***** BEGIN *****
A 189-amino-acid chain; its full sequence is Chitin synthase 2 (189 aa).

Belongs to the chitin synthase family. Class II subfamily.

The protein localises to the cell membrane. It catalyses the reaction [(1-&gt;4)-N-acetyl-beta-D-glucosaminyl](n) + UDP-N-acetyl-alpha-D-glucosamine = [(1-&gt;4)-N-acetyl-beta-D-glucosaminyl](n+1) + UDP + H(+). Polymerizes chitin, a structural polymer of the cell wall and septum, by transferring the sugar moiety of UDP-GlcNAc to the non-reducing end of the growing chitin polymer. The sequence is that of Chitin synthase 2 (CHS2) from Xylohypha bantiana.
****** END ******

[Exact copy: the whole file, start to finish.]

A 189-amino-acid chain; its full sequence is Chitin synthase 2 (189 aa).

Belongs to the chitin synthase family. Class II subfamily.

The protein localises to the cell membrane. It catalyses the reaction [(1-&gt;4)-N-acetyl-beta-D-glucosaminyl](n) + UDP-N-acetyl-alpha-D-glucosamine = [(1-&gt;4)-N-acetyl-beta-D-glucosaminyl](n+1) + UDP + H(+). Polymerizes chitin, a structural polymer of the cell wall and septum, by transferring the sugar moiety of UDP-GlcNAc to the non-reducing end of the growing chitin polymer. The sequence is that of Chitin synthase 2 (CHS2) from Xylohypha bantiana.